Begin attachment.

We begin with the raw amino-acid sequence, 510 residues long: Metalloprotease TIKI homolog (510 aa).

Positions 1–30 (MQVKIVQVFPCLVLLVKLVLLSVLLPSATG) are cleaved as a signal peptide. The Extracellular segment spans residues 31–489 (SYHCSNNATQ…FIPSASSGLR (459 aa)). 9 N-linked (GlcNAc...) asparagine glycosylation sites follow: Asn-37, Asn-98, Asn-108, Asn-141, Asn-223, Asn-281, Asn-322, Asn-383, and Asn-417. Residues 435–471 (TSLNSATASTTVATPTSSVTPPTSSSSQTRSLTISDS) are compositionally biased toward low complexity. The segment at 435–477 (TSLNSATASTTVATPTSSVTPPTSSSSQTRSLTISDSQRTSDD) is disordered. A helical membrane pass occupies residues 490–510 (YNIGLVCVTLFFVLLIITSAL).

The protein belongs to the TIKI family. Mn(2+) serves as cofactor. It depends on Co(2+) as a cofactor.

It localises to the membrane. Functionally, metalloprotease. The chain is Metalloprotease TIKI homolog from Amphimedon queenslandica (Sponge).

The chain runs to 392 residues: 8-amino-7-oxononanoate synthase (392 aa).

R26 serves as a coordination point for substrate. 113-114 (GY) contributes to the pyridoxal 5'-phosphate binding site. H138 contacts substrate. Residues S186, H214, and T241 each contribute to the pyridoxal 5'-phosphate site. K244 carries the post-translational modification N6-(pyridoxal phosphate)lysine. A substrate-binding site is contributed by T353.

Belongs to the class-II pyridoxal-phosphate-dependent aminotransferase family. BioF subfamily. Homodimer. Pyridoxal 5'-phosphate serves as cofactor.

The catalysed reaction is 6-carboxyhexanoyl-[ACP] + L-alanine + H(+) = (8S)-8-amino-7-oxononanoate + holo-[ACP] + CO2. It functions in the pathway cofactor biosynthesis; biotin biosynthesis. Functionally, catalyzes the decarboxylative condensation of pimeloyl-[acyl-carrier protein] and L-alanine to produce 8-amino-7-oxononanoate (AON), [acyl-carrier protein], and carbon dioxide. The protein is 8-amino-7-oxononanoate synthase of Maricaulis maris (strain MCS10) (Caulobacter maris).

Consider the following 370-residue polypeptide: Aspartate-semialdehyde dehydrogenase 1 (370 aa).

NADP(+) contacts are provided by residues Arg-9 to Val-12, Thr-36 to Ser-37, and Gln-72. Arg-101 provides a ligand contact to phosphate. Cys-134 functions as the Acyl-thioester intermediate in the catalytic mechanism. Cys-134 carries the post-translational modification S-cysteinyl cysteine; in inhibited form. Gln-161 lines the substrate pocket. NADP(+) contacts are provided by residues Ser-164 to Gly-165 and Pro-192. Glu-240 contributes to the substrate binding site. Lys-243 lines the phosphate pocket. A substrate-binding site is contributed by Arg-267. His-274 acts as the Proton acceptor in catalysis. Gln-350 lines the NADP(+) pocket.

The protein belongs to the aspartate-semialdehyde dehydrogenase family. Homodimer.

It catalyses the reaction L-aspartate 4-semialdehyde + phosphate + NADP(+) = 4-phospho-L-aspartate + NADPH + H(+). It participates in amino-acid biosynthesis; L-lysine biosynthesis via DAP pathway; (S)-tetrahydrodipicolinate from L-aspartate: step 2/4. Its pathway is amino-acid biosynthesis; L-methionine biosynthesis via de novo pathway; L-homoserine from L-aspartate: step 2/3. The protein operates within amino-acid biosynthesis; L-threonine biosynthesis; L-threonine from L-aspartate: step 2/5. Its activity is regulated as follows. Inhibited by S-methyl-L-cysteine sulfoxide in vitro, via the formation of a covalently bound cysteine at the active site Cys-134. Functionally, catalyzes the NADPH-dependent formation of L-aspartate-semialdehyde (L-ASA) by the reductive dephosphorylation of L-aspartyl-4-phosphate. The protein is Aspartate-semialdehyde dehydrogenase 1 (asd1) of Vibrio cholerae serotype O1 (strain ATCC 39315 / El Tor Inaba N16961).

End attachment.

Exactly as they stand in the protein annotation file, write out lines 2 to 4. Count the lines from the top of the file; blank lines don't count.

Positions 1–30 (MQVKIVQVFPCLVLLVKLVLLSVLLPSATG) are cleaved as a signal peptide. The Extracellular segment spans residues 31–489 (SYHCSNNATQ…FIPSASSGLR (459 aa)). 9 N-linked (GlcNAc...) asparagine glycosylation sites follow: Asn-37, Asn-98, Asn-108, Asn-141, Asn-223, Asn-281, Asn-322, Asn-383, and Asn-417. Residues 435–471 (TSLNSATASTTVATPTSSVTPPTSSSSQTRSLTISDS) are compositionally biased toward low complexity. The segment at 435–477 (TSLNSATASTTVATPTSSVTPPTSSSSQTRSLTISDSQRTSDD) is disordered. A helical membrane pass occupies residues 490–510 (YNIGLVCVTLFFVLLIITSAL).

The protein belongs to the TIKI family. Mn(2+) serves as cofactor. It depends on Co(2+) as a cofactor.

It localises to the membrane. Functionally, metalloprotease. The chain is Metalloprotease TIKI homolog from Amphimedon queenslandica (Sponge).